One could be forgiven for being confused by the different reports flying around concerning new legislation and programs in British Columbia and Ontario that assign responsibility for end-of-life management of packaging and products to their producers.
The reports — which are contradictory at times — concern Ontario’s proposed Bill 91, Waste Reduction Act (which has gone to second reading and committee) and BC’s Recycling Regulation that was updated in May 2011 to include packaging and printed paper. Multi-Material British Columbia (MMBC) is implementing a funding program in that province.
The proposed changes introduce “individual producer responsibility” (IPR) for discards into the marketplace. IPR is a version of “extended producer responsibility” (EPR) that’s popular with conservationists because it holds producers accountable for their wastes, and prevents them from contracting out their responsibilities to stewardship collectives, which may charge consumers an advanced recycling fee and allow “business as usual” to continue.
One problem with the policy discussion is that’s “inside baseball” with the general public. Years ago it was confusing enough to the average person to decide whether incineration was a bad thing, or what they can throw in their blue box. Nowadays, understanding whether a visible “eco fee” should (or should not) be charged at the point of purchase is pretty much the sole purview of full-time consultants.
When Ontario introduced the blue box in the 1980s it was widely adopted across North America because it satisfied a convergence of different agendas, allowing the beverage industry to rebrand it’s throwaway bottles and cans as “recyclable,” and the public to assuage its guilt by recycling things like cans and bottle, while they continued to consume, consume, consume (and generate and more more waste year over year). Municipal managers enjoyed their expanded responsibilities overseeing the new programs.
The problem was (and remains), who pays for it all? And was the focus on recycling really the “right answer to the wrong question”?
Activists like Helen Spiegelman of BC SPEC have argued for years that the municipal waste infrastructure represents a subsidy to industrial inefficiency. Years ago when — as part of an urban sanitation movement — the utility model that worked well for treating municipal drinking water and sewage was applied to solid waste, producers were disengaged from the costs and environmental impacts of their products and packaging. Predictably, over time they manufactured more and more “disposable” products and switched to cheap “one way” packaging materials.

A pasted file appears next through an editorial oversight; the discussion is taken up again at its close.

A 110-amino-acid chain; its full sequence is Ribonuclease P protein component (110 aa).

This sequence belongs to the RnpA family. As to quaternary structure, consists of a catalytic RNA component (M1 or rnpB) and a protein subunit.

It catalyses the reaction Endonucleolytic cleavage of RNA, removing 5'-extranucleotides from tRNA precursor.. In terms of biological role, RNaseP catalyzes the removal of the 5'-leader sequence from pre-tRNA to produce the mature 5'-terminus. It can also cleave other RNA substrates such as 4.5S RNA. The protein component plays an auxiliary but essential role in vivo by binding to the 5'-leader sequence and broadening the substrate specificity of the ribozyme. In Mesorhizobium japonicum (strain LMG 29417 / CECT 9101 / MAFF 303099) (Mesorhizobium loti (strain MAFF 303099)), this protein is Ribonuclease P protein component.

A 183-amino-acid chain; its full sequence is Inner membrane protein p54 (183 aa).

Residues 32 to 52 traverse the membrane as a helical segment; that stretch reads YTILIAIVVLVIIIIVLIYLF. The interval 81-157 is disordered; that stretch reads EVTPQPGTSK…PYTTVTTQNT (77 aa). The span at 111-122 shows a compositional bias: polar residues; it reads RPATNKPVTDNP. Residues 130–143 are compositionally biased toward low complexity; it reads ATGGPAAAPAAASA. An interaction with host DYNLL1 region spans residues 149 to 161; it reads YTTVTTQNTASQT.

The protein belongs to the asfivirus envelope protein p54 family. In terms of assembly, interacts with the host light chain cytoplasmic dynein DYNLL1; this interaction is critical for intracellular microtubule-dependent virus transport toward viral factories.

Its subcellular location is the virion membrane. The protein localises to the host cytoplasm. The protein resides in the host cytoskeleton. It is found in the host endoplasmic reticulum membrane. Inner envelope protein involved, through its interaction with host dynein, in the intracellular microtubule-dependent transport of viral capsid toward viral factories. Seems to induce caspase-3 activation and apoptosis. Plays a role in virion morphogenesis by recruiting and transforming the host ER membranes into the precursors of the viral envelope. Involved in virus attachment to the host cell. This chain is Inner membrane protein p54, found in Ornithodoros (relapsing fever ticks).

Unfortunately, much of the argumentation over BC and Ontario’s new IPR plans is like the chateau generals in World War One fighting the last war, charging their calvary against machine guns. Municipal recyclers are clinging to their roles, and are suspicious of the cash being offered by industry. Some Ontario industry reps — hoping to maintain the status quo “shared cost” recycling system — have misrepresented the MMBC program as some kind of disaster.
Lost in the bickering is the fact that IPR is re-framing a basic question. Instead of asking, “How can we recycle more?” IPR really asks, “What would a sustainable economy look like?” Forcing producers to internalize their costs (the thinking goes) will encourage them to find the most efficient way to lower the end-of-life management costs of their products and packaging.
The Holy Grail of IPR is, of course, “design for the environment” (DfE) and closed loop (“cradle-to-cradle”) production and distribution of goods. Inspired ‘cuz they’re paying for it, producers will reinvent products so they never become waste in the first place or (at least) choose sustainable materials that are easy to recycle. Plastic laminates that are vexing to separate and recycle may be “out”; fibrous packaging harvested from eco-certified forests and plantations may be “in.”
The current focus on who will pay for recycling distracts us from what is nothing less than the re-invention of the economic system — an attempt to protect the public interest, the environment, and engender real sustainability.
We must hope that the policymakers make some much-needed changes to the legislation. (For instance, Ontario’s proposed Waste Reduction Authority should not be involved in setting fees between producers and municipalities.) But we also hope they have the fortitude to see this thing through in the face of opposition from private interests. Let’s face it, multinationals can often outspend and outlast elected officials.
What goes down in the next few months in BC and Ontario will be hugely telling as to whether or not we’re going to see real IPR in the near future!
Guy Crittenden is editor of this magazine. Contact Guy at firstname.lastname@example.org